Eugene Mirman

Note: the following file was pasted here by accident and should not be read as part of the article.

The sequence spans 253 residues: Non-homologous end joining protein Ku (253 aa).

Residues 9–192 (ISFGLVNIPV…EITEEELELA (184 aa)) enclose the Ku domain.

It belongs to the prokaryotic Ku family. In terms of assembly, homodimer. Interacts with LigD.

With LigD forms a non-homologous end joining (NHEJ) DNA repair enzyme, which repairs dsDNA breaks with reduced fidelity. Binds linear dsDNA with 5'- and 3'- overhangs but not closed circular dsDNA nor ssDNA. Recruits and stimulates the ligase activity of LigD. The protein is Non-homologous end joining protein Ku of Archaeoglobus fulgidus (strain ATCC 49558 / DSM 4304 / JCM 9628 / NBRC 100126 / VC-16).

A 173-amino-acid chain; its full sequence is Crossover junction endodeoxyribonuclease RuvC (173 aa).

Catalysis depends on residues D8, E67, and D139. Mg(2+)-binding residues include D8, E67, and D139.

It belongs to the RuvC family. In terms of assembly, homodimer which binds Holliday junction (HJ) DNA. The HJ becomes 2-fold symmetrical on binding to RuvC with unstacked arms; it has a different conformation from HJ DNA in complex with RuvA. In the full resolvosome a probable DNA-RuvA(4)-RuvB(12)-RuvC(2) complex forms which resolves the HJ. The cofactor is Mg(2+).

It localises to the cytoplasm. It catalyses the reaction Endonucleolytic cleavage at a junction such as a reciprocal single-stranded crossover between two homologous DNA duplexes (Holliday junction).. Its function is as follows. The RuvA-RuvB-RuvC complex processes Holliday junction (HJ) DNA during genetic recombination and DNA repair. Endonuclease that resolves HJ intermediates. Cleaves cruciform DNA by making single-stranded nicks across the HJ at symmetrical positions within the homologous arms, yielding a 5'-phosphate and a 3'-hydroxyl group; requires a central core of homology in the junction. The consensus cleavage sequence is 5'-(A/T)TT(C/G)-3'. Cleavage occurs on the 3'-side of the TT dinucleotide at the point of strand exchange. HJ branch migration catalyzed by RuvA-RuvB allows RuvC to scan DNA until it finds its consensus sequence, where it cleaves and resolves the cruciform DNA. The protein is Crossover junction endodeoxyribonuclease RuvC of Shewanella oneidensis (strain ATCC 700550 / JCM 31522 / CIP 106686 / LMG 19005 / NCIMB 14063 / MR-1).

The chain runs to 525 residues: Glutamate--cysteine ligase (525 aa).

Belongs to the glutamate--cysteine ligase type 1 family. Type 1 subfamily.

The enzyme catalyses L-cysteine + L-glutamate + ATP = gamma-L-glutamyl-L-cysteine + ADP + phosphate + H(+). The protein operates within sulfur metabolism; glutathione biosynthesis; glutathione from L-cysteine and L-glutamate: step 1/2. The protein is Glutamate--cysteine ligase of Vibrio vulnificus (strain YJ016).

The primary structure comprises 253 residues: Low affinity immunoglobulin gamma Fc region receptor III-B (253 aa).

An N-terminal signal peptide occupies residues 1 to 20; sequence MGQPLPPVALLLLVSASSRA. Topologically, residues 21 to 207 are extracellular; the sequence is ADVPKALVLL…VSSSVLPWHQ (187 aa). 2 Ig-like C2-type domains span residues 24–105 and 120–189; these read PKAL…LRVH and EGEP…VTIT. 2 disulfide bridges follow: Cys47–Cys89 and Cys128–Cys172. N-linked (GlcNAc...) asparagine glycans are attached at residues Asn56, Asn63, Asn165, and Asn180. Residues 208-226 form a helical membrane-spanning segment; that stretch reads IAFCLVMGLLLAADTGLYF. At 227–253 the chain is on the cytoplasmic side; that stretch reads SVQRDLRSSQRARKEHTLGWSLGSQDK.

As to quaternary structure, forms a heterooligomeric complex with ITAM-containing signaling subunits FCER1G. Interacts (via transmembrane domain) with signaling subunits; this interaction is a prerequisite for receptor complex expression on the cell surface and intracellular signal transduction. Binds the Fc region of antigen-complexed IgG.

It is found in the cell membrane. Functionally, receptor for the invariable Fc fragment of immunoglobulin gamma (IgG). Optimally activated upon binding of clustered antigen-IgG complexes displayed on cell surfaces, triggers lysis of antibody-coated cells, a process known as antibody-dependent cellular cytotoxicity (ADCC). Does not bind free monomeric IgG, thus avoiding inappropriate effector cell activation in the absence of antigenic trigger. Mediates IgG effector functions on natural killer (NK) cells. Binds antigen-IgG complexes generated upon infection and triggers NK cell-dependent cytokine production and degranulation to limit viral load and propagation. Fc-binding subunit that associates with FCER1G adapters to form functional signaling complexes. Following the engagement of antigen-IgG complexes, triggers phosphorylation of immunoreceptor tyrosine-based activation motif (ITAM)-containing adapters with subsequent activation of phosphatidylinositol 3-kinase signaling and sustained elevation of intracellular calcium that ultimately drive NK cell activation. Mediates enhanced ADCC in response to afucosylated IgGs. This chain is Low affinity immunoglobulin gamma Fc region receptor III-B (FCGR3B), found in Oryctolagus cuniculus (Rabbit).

Brooklyn-resident Eugene Mirman is a Russian-born comedian who grew up in Lexington, Massachusetts and majored in comedy at Hampshire College. Mirman has appeared on several TV shows, including in his own half-hour special on Comedy Central, Late Night with Conan O'Brien, Last Call with Carson Daly, a recurring role on HBO’s Flight of the Conchords, Aqua Teen Hunger Force, Home Movies, Lucy, Daughter of the Devil, and the Adult Swim live action series Delocated. Mirman tours the US regularly and has released several comedy albums. His latest, due out in October from Sub Pop records is called God Is a Twelve-Year-Old Boy with Asperger’s. He’s also written a parody self-help guide to modern life entitled The Will To Whatevs, published by HarperCollins. Most recently, Mirman has been hosting shows in the Park Slope and Gowanus neighborhoods of Brooklyn while working on the September production of his second annual Eugene Mirman Comedy Festival